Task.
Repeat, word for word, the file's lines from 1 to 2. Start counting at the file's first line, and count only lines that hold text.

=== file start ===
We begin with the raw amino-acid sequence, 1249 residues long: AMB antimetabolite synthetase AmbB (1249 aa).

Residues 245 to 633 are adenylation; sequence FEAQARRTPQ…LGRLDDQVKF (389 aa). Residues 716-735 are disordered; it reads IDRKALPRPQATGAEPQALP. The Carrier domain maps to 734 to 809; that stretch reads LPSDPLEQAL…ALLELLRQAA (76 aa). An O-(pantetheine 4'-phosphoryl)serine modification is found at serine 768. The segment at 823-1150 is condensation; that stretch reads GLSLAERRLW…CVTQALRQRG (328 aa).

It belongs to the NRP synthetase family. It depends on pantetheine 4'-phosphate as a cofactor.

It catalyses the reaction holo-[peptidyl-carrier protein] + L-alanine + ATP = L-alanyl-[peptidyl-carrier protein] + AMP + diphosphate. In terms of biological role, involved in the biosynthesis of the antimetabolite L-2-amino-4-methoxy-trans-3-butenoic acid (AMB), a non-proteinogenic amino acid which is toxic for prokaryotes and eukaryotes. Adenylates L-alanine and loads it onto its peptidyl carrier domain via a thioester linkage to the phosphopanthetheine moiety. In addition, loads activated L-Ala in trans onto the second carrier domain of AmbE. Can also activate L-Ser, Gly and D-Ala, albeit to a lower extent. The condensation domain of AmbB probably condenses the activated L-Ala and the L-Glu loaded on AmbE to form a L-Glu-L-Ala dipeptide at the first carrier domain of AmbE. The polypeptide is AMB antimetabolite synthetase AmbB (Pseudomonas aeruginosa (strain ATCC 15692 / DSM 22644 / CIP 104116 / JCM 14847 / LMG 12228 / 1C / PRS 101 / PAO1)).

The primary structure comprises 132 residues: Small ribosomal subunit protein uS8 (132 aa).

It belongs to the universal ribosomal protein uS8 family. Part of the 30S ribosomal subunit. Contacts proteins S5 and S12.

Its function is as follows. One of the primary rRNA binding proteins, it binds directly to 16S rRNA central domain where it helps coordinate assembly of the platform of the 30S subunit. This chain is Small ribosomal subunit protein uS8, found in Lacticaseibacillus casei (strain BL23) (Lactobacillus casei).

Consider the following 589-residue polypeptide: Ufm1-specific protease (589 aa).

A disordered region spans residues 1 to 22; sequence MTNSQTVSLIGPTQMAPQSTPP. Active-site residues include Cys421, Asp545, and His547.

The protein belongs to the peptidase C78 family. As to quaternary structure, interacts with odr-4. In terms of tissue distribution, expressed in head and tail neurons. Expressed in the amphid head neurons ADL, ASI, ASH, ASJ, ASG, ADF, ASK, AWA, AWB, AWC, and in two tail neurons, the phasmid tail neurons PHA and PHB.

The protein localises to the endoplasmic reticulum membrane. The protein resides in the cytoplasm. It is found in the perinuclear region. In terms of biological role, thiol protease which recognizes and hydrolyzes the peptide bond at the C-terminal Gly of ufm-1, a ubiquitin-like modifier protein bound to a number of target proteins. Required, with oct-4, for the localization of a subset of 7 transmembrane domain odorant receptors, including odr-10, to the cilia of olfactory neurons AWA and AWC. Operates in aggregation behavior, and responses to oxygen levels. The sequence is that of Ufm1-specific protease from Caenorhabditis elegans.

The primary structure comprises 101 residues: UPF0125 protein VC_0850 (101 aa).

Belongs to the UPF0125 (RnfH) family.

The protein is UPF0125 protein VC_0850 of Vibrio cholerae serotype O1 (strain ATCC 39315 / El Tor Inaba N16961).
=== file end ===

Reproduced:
We begin with the raw amino-acid sequence, 1249 residues long: AMB antimetabolite synthetase AmbB (1249 aa).

Residues 245 to 633 are adenylation; sequence FEAQARRTPQ…LGRLDDQVKF (389 aa). Residues 716-735 are disordered; it reads IDRKALPRPQATGAEPQALP. The Carrier domain maps to 734 to 809; that stretch reads LPSDPLEQAL…ALLELLRQAA (76 aa). An O-(pantetheine 4'-phosphoryl)serine modification is found at serine 768. The segment at 823-1150 is condensation; that stretch reads GLSLAERRLW…CVTQALRQRG (328 aa).